FACT CHECK: Viral Image Claims To Show A Human-Like Lion’s Mane Mushroom
An image shared on Facebook purportedly shows a human-like lion’s mane mushroom.
The image shows an art piece, not a lion’s mane mushroom.
Social media users have been sharing an image of what appears to be a giant mushroom growing in a body of water with captions such as “An ominous Lion’s Mane mushroom growing out of a swamp!” One post has been shared over 5,200 times to date.
Through a reverse image search, Check Your Fact found the picture actually shows an art piece. The photo can be found in a 2016 Austin360 article that explains it is the work of artist Susi Brister, who, according to the outlet, creates “mysterious tableaux with enigmatic quasi-human figures draped in strange textiles and then situated in the natural landscape.”
“Yes, this is in fact my artwork,” said Brister in an email to Check Your Fact. “It’s a photograph I made in 2013 called ‘613 Silky Straight in Swamp.’ This image has been making the rounds on social media, without anyone asking my permission and few giving me credit. It’s extremely frustrating. It’s not a mushroom. In fact, I had never heard of a lions’ mane mushroom before this spate of copyright infringement.”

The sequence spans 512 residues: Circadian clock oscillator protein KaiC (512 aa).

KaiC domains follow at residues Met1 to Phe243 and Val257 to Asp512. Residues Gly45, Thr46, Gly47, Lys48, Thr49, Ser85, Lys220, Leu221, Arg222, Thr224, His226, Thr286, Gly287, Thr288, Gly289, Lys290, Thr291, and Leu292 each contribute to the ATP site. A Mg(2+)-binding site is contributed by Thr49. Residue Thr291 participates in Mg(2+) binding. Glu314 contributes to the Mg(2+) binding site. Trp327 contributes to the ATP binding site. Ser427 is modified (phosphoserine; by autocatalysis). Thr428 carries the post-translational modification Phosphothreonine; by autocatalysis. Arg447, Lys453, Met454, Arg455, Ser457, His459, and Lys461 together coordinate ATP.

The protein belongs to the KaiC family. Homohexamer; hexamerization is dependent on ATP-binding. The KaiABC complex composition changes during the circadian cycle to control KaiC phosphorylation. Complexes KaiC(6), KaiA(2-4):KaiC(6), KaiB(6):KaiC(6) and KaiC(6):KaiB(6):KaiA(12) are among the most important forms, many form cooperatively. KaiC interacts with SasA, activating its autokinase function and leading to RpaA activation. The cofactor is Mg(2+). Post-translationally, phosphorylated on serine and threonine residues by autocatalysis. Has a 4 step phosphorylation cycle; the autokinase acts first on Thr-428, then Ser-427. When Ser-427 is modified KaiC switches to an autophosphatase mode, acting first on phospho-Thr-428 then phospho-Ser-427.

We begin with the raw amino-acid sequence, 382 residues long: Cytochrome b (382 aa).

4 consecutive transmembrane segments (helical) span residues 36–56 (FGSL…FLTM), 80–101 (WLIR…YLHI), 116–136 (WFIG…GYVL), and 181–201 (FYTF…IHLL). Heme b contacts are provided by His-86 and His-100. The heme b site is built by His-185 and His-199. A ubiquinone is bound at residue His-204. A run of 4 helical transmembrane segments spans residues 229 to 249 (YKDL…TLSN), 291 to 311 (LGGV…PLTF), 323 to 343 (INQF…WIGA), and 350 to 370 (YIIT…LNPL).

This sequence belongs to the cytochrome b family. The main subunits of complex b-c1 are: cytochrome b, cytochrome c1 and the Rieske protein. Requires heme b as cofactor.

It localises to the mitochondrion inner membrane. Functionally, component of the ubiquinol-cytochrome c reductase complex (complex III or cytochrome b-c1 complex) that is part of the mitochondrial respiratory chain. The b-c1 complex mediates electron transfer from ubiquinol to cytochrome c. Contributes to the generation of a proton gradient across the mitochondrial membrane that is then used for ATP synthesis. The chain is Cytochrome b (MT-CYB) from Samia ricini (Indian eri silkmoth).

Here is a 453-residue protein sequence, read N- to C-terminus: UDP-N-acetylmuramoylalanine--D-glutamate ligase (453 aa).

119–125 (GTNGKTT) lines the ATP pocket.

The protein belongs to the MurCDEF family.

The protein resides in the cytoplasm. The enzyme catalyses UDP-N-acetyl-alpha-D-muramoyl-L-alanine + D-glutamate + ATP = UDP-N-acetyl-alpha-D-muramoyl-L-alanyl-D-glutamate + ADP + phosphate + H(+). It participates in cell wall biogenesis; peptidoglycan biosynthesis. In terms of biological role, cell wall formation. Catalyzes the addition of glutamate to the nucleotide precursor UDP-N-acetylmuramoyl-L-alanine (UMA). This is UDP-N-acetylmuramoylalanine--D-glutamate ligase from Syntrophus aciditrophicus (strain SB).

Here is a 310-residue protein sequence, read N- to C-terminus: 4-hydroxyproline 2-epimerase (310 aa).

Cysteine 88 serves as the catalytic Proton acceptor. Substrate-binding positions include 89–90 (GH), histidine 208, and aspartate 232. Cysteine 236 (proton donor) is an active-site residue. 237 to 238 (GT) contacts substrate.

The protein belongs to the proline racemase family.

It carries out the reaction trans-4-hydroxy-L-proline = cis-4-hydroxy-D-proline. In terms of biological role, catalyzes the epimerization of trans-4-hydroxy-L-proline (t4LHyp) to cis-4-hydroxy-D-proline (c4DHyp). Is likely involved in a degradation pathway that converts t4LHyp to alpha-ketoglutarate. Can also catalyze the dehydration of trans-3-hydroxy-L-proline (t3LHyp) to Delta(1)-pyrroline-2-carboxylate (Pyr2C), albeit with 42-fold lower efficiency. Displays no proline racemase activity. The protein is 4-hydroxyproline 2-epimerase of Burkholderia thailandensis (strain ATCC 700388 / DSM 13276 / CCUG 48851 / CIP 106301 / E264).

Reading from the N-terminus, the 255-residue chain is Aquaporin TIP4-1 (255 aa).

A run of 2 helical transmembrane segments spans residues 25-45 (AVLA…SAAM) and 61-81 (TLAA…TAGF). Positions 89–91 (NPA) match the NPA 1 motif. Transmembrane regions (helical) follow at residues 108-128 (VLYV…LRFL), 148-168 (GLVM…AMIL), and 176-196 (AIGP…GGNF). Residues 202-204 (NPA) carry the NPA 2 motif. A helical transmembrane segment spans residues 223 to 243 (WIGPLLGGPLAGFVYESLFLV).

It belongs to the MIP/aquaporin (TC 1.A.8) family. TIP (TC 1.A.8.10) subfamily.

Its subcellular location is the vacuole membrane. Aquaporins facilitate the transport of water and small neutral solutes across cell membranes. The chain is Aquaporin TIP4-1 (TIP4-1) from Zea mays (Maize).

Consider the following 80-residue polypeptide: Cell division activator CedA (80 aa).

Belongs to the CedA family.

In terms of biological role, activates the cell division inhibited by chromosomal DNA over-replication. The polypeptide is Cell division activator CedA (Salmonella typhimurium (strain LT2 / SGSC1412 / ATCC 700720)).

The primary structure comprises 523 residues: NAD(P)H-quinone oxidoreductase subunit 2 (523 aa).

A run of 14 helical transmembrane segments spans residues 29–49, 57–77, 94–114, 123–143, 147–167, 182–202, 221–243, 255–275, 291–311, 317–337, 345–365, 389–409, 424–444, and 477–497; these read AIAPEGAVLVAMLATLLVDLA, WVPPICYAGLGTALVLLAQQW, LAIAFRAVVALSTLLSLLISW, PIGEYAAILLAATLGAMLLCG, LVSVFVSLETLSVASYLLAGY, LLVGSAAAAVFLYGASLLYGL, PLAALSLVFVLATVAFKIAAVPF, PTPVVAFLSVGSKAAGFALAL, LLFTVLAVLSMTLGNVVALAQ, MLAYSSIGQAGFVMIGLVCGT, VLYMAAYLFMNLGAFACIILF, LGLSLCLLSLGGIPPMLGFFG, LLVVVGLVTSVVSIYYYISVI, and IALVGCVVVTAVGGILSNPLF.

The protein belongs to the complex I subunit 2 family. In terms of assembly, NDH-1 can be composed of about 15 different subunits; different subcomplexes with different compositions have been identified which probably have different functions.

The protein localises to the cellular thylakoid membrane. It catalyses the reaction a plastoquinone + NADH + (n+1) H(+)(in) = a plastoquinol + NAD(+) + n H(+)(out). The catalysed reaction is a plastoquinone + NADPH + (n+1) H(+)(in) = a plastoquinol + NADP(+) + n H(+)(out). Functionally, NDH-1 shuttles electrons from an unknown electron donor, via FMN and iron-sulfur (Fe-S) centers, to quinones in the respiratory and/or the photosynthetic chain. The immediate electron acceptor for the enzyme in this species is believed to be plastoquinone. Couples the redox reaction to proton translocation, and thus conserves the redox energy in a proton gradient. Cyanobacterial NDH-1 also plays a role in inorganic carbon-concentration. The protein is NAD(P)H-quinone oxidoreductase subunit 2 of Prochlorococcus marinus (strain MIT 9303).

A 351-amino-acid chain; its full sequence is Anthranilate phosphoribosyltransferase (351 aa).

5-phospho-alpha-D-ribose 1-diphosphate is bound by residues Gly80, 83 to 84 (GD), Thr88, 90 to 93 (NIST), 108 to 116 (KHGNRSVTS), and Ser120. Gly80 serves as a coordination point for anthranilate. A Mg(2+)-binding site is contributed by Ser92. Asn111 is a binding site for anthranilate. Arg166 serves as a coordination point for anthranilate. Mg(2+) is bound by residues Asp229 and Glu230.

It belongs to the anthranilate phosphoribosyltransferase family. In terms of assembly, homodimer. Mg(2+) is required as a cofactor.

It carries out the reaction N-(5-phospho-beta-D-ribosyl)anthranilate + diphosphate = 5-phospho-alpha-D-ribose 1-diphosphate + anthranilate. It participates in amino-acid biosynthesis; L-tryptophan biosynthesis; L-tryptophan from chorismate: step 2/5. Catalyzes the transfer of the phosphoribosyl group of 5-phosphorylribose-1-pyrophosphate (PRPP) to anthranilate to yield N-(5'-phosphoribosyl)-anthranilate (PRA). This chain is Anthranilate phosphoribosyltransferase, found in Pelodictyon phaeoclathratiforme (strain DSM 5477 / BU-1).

The piece appears to have been first exhibited at an art gallery in Texas in 2013. It can also be found in a 2014 art catalog and on Brister’s website under the series “Fantastic Habitat.” (RELATED: No, Morel Mushrooms Are Not The Source Of The Coronavirus)
“Fantastic Habitat is a body of photographic work depicting anonymous figures covered in densely textured or patterned textiles inserted into various landscapes as mysterious organic forms,” the Lawndale Art Center explains on its website. “Lush faux fur and vivid fabrics conceal the still figures, producing a bizarre visual and contextual relationship between the shrouded form and its environment and creating a landscape-within-landscape effect.”
Pictures of lion’s mane mushrooms can be found on Shutterstock. Lion’s mane mushrooms, which have culinary and medicinal uses, can grow to be seven to 25 centimeters wide and have fur-like spines, according to the U.K.-based conservation group Woodland Trust.